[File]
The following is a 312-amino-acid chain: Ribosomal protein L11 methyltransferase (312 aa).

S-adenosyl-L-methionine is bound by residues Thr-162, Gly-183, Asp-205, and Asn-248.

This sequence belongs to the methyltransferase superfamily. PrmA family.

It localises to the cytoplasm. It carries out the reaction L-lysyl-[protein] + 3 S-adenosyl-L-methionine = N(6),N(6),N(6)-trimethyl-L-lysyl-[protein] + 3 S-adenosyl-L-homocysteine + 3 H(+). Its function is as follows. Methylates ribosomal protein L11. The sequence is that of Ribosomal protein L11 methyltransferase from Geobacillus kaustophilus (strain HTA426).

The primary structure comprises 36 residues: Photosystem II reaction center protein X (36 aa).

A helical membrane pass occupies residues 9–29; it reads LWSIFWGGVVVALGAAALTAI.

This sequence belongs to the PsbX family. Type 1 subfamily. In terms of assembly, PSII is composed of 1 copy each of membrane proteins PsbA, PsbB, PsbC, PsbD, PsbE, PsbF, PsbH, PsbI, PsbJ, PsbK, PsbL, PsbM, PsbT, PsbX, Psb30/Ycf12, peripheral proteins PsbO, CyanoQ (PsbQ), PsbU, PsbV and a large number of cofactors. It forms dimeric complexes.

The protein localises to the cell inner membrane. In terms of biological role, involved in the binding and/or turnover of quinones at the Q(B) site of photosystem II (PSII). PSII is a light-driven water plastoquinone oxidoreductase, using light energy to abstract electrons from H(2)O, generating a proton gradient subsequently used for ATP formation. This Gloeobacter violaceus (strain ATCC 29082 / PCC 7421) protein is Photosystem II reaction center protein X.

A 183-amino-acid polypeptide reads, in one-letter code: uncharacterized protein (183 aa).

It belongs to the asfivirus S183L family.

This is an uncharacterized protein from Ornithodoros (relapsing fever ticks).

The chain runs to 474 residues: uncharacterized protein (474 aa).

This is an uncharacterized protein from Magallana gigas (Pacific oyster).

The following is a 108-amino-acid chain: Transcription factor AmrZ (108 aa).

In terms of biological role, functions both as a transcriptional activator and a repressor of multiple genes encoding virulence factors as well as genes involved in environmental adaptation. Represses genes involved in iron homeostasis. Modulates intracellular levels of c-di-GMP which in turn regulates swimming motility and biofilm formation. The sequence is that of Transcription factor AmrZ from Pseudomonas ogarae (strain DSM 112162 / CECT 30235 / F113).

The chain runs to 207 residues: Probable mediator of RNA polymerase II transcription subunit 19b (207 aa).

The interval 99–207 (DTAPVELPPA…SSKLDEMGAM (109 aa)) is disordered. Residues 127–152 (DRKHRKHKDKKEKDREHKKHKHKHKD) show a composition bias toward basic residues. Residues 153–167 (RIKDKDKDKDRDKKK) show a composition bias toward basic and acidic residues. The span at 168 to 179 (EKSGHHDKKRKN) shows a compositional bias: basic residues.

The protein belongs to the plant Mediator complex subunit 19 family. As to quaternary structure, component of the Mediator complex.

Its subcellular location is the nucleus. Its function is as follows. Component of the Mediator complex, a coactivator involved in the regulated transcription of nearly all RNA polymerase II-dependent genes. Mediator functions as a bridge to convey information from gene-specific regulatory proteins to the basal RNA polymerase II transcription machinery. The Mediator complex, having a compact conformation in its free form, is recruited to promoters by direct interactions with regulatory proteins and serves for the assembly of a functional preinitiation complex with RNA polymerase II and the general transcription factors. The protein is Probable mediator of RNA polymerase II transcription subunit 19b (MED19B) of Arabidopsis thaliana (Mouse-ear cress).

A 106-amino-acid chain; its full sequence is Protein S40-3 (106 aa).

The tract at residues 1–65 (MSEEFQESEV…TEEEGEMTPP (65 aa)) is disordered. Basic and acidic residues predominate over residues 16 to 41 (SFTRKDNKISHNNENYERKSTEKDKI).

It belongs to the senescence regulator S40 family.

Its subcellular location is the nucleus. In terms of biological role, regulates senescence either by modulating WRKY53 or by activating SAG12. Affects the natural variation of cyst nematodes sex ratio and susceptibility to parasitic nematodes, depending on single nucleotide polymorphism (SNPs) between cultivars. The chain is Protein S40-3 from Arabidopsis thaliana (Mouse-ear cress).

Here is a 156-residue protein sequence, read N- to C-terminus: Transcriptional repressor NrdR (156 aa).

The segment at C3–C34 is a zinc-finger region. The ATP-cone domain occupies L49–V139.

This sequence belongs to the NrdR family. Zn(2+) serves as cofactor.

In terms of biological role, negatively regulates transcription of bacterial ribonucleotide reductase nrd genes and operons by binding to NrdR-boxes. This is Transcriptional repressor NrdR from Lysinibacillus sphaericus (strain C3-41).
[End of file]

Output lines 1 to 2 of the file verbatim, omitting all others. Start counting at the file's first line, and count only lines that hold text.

The following is a 312-amino-acid chain: Ribosomal protein L11 methyltransferase (312 aa).

S-adenosyl-L-methionine is bound by residues Thr-162, Gly-183, Asp-205, and Asn-248.